The Chainsaw Sally Show is not quality television. At points, it looks like something filmed in your cousin's back yard. In the tiny bite sized episodes, it can serve as a low protein snack, though the very special episode's near hour length tends to drag on a bit. But if you don't care about production values or story or performance, but do care about bared breasts and blood, you'll probably enjoy it immensely. For the general public, though, this is a rental only.
The video is presented in 1.78:1 widescreen and varies in quality. Sometimes the image is crisp and rich, and at other times the colors are washed out or full of grain. It's clear that no funds were available for color correction or other post production work on the image. The action is generally visible, and for its budget things look pretty good.
The audio is Dolby digital 2 channel, and also has its issues. While most of the time the dialogue is clear, there are moments that it drops to near inaudibility. The lack of subtitles exacerbates this problem. No alternate language tracks are available.
There are lots and lots of extras, some on each disc. They are:
21 Weeks in Porterville
Running at almost nineteen minutes, this featurette is a sort of video blog of the production. There is plenty of behind the scenes footage, and a couple of very short interviews, mostly focused on Jordan Wyandt and her breasts. (Her breasts are also a topic of much discussion in the commentaries).
Anatomy of a Kill
This four minute extra runs through the mechanics of how the blood and gore effects are achieved for the numerous murders.
Exactly what it sounds like, four minutes of April Burril in various states of undress.
Theme Song Music Video
A video for the theme song, Shattered and Blue, with footage from the show.
Can You Hear Me Now
A short, short film (under five minutes) involving Sally killing a woman who is overly proud of her Bluetooth headset.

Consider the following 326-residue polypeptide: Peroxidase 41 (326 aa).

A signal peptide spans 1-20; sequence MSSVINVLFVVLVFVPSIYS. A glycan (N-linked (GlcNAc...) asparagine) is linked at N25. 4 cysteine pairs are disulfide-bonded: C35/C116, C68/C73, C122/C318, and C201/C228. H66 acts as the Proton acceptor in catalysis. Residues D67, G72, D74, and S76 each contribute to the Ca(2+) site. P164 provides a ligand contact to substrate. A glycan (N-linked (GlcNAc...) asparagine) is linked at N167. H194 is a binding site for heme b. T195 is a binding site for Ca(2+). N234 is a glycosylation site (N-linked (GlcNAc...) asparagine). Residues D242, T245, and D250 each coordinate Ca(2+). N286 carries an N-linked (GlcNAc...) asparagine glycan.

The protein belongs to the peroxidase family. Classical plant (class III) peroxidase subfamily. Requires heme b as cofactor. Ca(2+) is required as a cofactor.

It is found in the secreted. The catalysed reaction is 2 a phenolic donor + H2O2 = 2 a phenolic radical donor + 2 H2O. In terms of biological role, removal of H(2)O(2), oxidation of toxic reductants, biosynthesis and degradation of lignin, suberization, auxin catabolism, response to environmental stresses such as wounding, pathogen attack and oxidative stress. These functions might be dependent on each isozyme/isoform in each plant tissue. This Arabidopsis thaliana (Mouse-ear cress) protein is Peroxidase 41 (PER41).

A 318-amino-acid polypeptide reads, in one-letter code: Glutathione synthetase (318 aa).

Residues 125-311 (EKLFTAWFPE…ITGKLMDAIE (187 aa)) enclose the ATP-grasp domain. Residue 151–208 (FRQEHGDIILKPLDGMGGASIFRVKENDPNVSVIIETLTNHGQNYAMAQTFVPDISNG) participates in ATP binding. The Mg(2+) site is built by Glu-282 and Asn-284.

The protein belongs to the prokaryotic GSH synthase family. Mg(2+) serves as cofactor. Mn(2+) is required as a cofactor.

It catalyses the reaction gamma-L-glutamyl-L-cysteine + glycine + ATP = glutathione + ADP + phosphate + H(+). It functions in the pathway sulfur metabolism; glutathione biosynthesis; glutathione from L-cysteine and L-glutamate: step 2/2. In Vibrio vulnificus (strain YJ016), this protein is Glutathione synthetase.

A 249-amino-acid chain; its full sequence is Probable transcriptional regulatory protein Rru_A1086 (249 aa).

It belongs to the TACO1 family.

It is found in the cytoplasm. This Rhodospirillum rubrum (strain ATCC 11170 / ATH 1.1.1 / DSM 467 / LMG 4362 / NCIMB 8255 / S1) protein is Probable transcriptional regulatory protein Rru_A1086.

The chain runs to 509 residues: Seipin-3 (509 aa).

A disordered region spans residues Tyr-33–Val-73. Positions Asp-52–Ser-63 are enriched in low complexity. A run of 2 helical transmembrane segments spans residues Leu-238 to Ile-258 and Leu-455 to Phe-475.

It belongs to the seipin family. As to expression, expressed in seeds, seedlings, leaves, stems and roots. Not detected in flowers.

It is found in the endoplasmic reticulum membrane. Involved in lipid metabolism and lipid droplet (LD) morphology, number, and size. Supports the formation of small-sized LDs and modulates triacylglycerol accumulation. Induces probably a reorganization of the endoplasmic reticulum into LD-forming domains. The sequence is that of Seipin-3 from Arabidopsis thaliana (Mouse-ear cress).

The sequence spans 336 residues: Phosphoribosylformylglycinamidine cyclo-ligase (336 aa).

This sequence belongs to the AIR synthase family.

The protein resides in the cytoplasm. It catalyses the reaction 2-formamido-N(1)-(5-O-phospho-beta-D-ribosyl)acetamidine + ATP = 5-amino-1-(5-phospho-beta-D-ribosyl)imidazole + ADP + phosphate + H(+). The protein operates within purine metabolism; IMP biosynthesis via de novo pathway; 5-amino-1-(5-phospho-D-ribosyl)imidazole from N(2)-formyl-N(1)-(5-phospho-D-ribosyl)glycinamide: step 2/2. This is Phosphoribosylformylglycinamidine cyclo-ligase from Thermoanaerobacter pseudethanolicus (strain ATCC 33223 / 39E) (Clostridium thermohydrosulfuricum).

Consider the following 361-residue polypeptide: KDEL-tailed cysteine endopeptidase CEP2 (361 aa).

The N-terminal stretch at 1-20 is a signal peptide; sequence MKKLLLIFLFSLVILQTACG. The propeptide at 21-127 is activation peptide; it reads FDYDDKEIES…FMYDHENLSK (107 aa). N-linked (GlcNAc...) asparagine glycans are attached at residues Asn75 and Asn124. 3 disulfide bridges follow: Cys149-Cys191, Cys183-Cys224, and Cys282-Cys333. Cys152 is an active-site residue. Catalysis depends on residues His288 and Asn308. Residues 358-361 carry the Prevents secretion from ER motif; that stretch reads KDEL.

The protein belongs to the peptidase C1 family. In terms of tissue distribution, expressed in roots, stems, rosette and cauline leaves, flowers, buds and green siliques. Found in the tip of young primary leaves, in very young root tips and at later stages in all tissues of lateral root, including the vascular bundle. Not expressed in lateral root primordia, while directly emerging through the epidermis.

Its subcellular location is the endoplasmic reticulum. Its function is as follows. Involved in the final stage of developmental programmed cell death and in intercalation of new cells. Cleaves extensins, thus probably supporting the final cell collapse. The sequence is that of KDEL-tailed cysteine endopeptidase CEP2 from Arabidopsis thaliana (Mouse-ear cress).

Commentaries are included for many of the episodes, on both discs, and involve various people. Most of them feature Jimmyo and April, but also Lilly, Shawn Jones (producer, cameraman, etc.), Azman Toy, Jordan Wyandt, and even effects and music people. The quality of these commentaries varies widely. Some of them are quite intriguing, mostly the ones with Jimmyo and April, who sound like quite a fun couple. Others are deadly dull. On a couple of them, there are sync problems, with the audio ahead of where it should be by several seconds.
Most of the episodes also feature a laugh track, which is quite random and seemingly unconnected to what's happening on the screen, except in the most abstract way. Weird.
There is also an Easter egg on disc one, accessed by pressing the right hand button on your remote when on the main menu, a short segment of April Burril belly dancing topless, which was used for the Forbidden Pictures logo.
Since this is a Troma release, there is the obligatory Tromatic Extras section, which includes the DVD credits, trailers and the Troma T&A, which features a Tromette talking about Chaucer and taking off her top. Lloyd Kaufman also has one of his rambling, insane introductions at the beginning of disc one.
The Chainsaw Sally Show is not trying to be great television, or high art or even a ripping yarn. It just wants to show acres of naked flesh and buckets of blood, with a healthy dash of humor thrown in. For the most part, it succeeds at this, though the humor only works sporadically. But if someone is only interested in what's on offer here, they'll get it by the truckload.